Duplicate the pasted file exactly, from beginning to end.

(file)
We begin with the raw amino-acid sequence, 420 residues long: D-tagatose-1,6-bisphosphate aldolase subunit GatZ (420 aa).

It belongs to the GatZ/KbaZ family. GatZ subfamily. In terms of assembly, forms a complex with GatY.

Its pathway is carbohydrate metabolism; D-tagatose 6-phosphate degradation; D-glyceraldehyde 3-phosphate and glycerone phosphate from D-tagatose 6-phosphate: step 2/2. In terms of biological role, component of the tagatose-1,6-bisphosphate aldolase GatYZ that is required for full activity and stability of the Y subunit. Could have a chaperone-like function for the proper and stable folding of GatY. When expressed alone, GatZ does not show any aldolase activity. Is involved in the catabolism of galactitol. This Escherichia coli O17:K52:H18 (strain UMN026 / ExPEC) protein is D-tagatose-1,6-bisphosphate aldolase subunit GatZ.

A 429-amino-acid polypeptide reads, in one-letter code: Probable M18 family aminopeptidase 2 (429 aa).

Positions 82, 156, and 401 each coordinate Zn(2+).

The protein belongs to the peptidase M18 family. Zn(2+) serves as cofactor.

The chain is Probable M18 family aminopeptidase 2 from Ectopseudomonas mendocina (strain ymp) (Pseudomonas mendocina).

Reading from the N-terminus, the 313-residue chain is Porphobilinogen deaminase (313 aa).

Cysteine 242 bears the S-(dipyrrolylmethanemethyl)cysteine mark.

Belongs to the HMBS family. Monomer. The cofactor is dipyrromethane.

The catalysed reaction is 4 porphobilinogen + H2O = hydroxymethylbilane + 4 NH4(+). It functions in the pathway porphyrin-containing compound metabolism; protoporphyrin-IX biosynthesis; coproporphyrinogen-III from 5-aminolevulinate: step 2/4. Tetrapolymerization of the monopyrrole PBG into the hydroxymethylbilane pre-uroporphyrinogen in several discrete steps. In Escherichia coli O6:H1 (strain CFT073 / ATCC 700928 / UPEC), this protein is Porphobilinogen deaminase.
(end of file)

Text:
We begin with the raw amino-acid sequence, 420 residues long: D-tagatose-1,6-bisphosphate aldolase subunit GatZ (420 aa).

It belongs to the GatZ/KbaZ family. GatZ subfamily. In terms of assembly, forms a complex with GatY.

Its pathway is carbohydrate metabolism; D-tagatose 6-phosphate degradation; D-glyceraldehyde 3-phosphate and glycerone phosphate from D-tagatose 6-phosphate: step 2/2. In terms of biological role, component of the tagatose-1,6-bisphosphate aldolase GatYZ that is required for full activity and stability of the Y subunit. Could have a chaperone-like function for the proper and stable folding of GatY. When expressed alone, GatZ does not show any aldolase activity. Is involved in the catabolism of galactitol. This Escherichia coli O17:K52:H18 (strain UMN026 / ExPEC) protein is D-tagatose-1,6-bisphosphate aldolase subunit GatZ.

A 429-amino-acid polypeptide reads, in one-letter code: Probable M18 family aminopeptidase 2 (429 aa).

Positions 82, 156, and 401 each coordinate Zn(2+).

The protein belongs to the peptidase M18 family. Zn(2+) serves as cofactor.

The chain is Probable M18 family aminopeptidase 2 from Ectopseudomonas mendocina (strain ymp) (Pseudomonas mendocina).

Reading from the N-terminus, the 313-residue chain is Porphobilinogen deaminase (313 aa).

Cysteine 242 bears the S-(dipyrrolylmethanemethyl)cysteine mark.

Belongs to the HMBS family. Monomer. The cofactor is dipyrromethane.

The catalysed reaction is 4 porphobilinogen + H2O = hydroxymethylbilane + 4 NH4(+). It functions in the pathway porphyrin-containing compound metabolism; protoporphyrin-IX biosynthesis; coproporphyrinogen-III from 5-aminolevulinate: step 2/4. Tetrapolymerization of the monopyrrole PBG into the hydroxymethylbilane pre-uroporphyrinogen in several discrete steps. In Escherichia coli O6:H1 (strain CFT073 / ATCC 700928 / UPEC), this protein is Porphobilinogen deaminase.